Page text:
I’m not sure whether the SAT essay questions are used to weed anybody out. These days, maybe the students get points for “creativity” or for their social/political values or perhaps just for trying. I do remember hearing about girls going for their “Mrs.” degree, but at least those well educated mothers were able to teach their own children.
(OK, my score was 76% plus change. I’m not very knowledgeable about history but I’m a good test taker.)
MACLEAN ON THEM
I’ve gotten over the vague sense of inferiority I used to have in relation to Canada. Canada, we always heard, was so clean. Clean, and no crime. And everyone so polite. But Canada does have crime, and now they’re too polite: they’re reaching Euro levels of political correctness. Journalist Mark Steyn and Canadian weekly magazine MacLean’s are being prosecuted by Islamists via the Canadian Human Rights Commission for writing and publishing things about Islam that they don’t like; true things, i.e. not libel, but unflattering. Steyn said that the Canadian HRC is a court from which no defendant ever returns absolved. Apparently it has the force of a legal court, though the human “rights” involved seem to be just about people’s feelings and opinions.
Plaintiff Dr. Mohamed Elmasry asserts that as a reader of MacLean’s he is entitled to its “services” without discrimination on the basis of religion. Logically this means that the “services” of every publication must please every reader at all times. No criticism allowed. Instead of rebutting Steyn’s theses, Elmasry sues. This is exactly what the First Amendment is about; maybe Canada’s constitution doesn’t have a free speech amendment. Elmasry’s complaint summarizes the MacLean’s article, which I haven’t read.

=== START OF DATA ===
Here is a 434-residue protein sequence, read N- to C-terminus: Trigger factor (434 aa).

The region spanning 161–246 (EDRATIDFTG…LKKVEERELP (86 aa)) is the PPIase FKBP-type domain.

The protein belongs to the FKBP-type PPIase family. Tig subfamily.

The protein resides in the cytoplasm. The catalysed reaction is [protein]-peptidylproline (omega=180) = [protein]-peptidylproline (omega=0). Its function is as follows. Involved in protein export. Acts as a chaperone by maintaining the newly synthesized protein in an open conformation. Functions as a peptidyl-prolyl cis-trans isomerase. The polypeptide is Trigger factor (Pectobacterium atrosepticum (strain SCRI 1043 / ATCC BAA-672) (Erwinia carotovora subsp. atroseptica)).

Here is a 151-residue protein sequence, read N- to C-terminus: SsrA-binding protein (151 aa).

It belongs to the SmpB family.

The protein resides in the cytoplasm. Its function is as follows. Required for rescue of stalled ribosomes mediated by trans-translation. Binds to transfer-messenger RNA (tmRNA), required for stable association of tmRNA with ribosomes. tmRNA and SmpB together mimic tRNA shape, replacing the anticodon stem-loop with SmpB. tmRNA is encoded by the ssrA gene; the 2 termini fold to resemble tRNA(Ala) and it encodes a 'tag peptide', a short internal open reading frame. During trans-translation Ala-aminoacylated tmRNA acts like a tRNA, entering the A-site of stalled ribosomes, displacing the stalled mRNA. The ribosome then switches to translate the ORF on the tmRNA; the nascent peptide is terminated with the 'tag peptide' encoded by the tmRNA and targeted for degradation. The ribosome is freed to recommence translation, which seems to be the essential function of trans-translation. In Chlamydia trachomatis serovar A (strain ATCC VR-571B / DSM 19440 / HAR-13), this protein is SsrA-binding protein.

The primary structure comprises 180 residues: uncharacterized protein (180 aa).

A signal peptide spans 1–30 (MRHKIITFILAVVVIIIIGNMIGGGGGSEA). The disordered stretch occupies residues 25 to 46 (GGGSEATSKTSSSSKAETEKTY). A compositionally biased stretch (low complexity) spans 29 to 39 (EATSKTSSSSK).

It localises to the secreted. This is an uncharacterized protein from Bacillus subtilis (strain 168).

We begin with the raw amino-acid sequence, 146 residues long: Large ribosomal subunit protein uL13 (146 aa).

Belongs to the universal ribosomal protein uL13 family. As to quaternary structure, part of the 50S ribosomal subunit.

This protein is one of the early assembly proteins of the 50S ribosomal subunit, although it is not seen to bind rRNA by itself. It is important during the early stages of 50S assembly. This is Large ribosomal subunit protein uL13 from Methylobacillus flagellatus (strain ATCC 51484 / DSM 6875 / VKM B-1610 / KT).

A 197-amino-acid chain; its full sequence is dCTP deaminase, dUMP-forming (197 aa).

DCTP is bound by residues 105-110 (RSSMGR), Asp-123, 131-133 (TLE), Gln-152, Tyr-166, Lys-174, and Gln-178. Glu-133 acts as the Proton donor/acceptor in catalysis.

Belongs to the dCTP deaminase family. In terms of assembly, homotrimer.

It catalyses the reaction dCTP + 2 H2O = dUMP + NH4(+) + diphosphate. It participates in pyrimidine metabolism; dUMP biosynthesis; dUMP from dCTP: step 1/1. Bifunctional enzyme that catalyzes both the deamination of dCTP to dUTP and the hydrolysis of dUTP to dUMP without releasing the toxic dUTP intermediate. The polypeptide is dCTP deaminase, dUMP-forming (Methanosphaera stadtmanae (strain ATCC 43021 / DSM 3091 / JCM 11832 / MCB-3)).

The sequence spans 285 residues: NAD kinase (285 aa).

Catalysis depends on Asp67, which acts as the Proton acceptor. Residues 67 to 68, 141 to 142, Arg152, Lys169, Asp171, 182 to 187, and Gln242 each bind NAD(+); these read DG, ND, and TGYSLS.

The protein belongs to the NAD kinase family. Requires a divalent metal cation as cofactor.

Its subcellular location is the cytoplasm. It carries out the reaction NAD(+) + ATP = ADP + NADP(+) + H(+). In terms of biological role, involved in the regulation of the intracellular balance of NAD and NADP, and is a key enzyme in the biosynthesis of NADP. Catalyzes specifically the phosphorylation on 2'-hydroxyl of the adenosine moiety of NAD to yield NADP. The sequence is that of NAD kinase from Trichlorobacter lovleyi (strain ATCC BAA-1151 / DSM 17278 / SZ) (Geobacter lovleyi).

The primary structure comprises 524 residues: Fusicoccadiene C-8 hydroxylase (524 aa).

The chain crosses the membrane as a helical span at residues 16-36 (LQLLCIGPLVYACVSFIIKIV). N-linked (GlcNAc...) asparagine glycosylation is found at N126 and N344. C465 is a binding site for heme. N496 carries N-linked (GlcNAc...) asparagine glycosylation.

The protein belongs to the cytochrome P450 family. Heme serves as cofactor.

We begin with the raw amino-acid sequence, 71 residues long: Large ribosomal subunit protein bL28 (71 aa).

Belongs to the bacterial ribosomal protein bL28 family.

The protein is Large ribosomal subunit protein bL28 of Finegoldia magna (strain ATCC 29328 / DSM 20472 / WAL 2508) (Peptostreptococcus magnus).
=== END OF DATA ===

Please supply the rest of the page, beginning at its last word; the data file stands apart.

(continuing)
You might subscribe to MacLean’s as a gesture of support for the free press in the West.
Meanwhile, an imam representative of the grand Ayatollah Seyyed Ali Khamenei in Iran asked
why aren’t all the women who don’t wear the hijab dead, as well as their husbands and fathers, since the Islamic revolution of 28 years ago? He also preached against short-legged dogs, and now has extended the fatwah to all dogs, and their owners. This worries me because of the many Muslim cab drivers in the U.S. who refuse to carry passengers with dogs, even service dogs.
A modest proposal: Why don’t the Iranian women carry guns beneath their burqas? I mean, if you can carry a bomb, you can easily carry a nice little pearl-handled revolver. I’m seeing a new foreign aid program here. I’d call it the Beecher program, after the old Beecher Bible and Rifle Church in Wamego, Kansas. Send a gun and a Bible. Sort of like the little CARE packages we used to donate to in grade school; we’d bring in toothbrushes and soap and things to class, to be sent to war-ravaged Europe.
By the way, today’s murder of former Prime Minister Benazir Bhutto of Pakistan is a serious loss for them and us.
THE WHOLE NINE YARDS
Jim Simmons sent this about the WWII origin of the phrase “the whole nine yards”:
The belts of .50-caliber ammunition for the heavy machine guns of the American bombers were 27 feet long (whence the expression [they shot] "the whole nine yards").
(I would have guessed it came from football, but that shows you how much I know about football.)
HAPPY NEW YEAR
This is the last PO of the year already. Chatting with Parvum Opus readers has been a pleasure. Thanks! And have a very Happy New Year.